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High-tech hoody and a teddy bear for the sensory impaired on show at engineering event

Kimberley Coleman IET competitionThe engineers of tomorrow will be showcasing their bright ideas at a special event being held at Coventry University next month.

The University Project Evening, a competition co-sponsored by Coventry University and the Institution of Engineering and Technology (IET) Midlands Power Group, and supported by companies across the West Midlands, takes place from 6pm to 9pm on Wednesday 13 March.

The competition is open to universities in the West Midlands, with entries having been submitted from Coventry, Aston, Birmingham, Staffordshire and Warwick. It will be held at Coventry University’s new £55 million Engineering and Computing Building, which HRH the Princess Royal officially opened in February.

The state-of-the-art building, which houses the latest in high-tech teaching facilities, is an apt setting for an occasion which aims to recognise and reward cutting-edge concepts from the next generation of engineers.

An IET panel of industry experts will assess the student submissions and reward those which offer creative, workable solutions to contemporary engineering challenges. Prizes will be awarded in categories ranging from sustainability and the environment through to communications and transport.

Last year’s competition, which Coventry University also hosted, showcased a number of engineering prototypes including a scaled down and fully functional flying “quadro-copter” and a model moon orbiting satellite which is now in the commercial development stage.

This year’s event promises some equally exciting projects, including an item of clothing – a high-tech hoody – which acts as a human interface device to control and manipulate sound signals.

Using a credit card-sized Raspberry Pi computer and wiring in its sleeves, the hoody’s built in control systems – accelerometers, a microcontroller and a Bluetooth module – allow the wearer to produce sounds such as sword swipes and punches via physical gestures.

In its current form the hoody primarily provides a sensory output for movement but the idea is that it could be easily expanded to form a more natural method of controlling computer systems – an area of research in which Coventry University’s electronic engineering team is making great inroads.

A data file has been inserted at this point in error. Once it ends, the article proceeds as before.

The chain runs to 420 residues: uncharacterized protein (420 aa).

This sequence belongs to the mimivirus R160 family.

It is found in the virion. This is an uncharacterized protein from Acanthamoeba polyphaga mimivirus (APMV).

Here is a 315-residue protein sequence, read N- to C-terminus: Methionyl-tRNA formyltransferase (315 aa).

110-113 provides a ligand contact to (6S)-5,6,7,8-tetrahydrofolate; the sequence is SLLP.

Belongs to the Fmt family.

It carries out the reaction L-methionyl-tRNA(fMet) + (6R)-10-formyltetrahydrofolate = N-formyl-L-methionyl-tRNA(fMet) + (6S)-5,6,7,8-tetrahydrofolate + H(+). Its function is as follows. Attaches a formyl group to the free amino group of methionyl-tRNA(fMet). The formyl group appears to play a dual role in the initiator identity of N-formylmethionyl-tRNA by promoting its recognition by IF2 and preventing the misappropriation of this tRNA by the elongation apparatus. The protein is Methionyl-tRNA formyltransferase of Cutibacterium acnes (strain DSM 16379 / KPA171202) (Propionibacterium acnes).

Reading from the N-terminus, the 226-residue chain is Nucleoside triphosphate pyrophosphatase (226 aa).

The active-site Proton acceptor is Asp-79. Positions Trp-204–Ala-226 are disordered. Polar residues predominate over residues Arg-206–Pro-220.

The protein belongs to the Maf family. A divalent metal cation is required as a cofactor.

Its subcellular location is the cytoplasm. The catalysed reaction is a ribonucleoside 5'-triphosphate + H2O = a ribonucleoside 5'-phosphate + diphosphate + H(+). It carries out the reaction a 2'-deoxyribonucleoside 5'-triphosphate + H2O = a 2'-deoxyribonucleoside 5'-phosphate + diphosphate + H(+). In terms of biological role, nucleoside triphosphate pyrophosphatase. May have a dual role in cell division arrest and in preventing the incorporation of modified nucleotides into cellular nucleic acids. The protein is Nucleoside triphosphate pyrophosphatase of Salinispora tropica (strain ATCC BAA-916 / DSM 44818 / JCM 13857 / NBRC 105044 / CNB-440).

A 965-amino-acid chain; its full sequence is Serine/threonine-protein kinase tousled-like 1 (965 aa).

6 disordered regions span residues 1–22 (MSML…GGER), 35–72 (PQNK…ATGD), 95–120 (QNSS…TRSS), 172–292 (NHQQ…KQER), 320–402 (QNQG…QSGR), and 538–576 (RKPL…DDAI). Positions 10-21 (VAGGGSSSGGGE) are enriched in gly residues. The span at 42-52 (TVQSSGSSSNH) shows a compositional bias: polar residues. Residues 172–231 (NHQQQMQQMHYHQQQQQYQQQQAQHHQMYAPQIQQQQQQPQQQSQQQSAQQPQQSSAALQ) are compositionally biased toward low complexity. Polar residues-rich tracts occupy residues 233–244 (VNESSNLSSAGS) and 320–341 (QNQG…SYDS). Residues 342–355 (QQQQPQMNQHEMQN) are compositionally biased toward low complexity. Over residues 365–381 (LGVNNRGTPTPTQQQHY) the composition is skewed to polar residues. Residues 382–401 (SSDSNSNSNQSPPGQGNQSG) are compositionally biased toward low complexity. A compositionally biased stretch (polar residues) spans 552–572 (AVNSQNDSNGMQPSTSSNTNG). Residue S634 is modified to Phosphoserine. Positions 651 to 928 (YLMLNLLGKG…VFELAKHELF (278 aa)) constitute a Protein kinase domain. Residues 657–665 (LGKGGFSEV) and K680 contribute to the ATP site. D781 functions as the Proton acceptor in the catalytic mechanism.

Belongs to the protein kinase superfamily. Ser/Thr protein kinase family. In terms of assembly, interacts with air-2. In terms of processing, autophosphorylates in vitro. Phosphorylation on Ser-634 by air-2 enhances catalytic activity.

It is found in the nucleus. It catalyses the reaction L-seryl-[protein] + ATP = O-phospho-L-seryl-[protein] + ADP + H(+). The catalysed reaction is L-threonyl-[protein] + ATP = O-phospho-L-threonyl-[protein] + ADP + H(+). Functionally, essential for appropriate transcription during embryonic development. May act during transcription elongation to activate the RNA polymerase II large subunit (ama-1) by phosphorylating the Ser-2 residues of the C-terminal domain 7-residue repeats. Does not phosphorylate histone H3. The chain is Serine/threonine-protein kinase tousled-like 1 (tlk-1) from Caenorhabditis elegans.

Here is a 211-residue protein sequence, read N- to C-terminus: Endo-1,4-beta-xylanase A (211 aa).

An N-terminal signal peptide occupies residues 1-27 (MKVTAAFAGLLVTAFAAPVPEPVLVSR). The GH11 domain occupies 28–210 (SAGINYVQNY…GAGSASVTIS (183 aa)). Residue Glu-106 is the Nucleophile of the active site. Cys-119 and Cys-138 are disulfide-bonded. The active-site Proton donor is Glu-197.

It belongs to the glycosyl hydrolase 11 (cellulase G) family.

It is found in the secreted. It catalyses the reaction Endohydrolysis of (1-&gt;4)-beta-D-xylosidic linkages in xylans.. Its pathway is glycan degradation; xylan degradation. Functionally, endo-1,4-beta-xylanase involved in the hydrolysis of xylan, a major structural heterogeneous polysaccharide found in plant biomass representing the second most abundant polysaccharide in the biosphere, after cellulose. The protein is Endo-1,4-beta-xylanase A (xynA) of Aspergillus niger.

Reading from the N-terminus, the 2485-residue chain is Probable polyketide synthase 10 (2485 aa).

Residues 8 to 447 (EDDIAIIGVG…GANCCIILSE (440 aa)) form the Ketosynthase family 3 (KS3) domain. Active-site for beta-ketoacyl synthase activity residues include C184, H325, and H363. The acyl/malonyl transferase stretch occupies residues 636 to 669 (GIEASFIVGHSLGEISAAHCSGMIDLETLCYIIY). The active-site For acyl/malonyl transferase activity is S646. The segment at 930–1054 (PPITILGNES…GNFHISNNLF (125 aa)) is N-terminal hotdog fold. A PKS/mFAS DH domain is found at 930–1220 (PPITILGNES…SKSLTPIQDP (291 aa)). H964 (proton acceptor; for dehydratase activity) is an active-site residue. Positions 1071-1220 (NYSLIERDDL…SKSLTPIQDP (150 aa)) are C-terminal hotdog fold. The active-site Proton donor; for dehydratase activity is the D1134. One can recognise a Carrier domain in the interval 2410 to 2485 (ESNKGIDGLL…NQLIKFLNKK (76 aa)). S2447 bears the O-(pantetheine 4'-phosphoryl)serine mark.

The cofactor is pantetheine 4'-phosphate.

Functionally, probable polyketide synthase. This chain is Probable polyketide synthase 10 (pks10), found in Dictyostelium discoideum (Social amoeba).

Using microelectronics and a synergy of small mechanical devices the University is developing android based extra sensory tools that will enhance human interaction with computers and machinery through robotic guidance and tactile control systems.

Amongst the other projects entered in the competition is a toy teddy bear for children with special needs, specifically those with autism. Aimed at children aged three to seven years and designed to help develop their motor skills, the computer controlled teddy bear has an integrated touch screen, microphone, speakers and pressure sensors. Its inbuilt software can be programmed to monitor a child’s progress and hosts a platform for developers to create tailored educational apps for specific learning needs.

The sensory teddy bear and high–tech hoody will be on show as part of the competition on 13 March along with other exhibits, designs, drawings and working models, including robots and autonomous vehicles devised by the microelectronics team within Coventry University’s Aerospace and Electronic Engineering department.

Robert Jinks, programme manager of Coventry University’s electric and electronic engineering courses and Honorary Secretary of the IET Midlands Power Group, is coordinating the event and has first sight of the entries which will be presented on the evening. He is delighted that the University is hosting the competition and sees great value in it.

Robert said: “Coventry University is playing a key role in the organisation of this prestigious competition and its involvement represents a massive endorsement by the Institution of Engineering and Technology and industry supporters who have been hugely impressed with the University’s approach in leading and facilitating technological innovation.

“Creativity in engineering, electronics and computing is what this competition is all about and some really exciting projects have been submitted. The high-tech hoody and sensory teddy bear are good examples.

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